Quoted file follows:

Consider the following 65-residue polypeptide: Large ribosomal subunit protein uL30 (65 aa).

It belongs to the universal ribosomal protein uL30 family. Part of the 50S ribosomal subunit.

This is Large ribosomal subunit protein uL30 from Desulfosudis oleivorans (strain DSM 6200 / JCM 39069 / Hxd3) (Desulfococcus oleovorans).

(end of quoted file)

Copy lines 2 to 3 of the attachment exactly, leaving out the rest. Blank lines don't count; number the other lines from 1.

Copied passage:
It belongs to the universal ribosomal protein uL30 family. Part of the 50S ribosomal subunit.

This is Large ribosomal subunit protein uL30 from Desulfosudis oleivorans (strain DSM 6200 / JCM 39069 / Hxd3) (Desulfococcus oleovorans).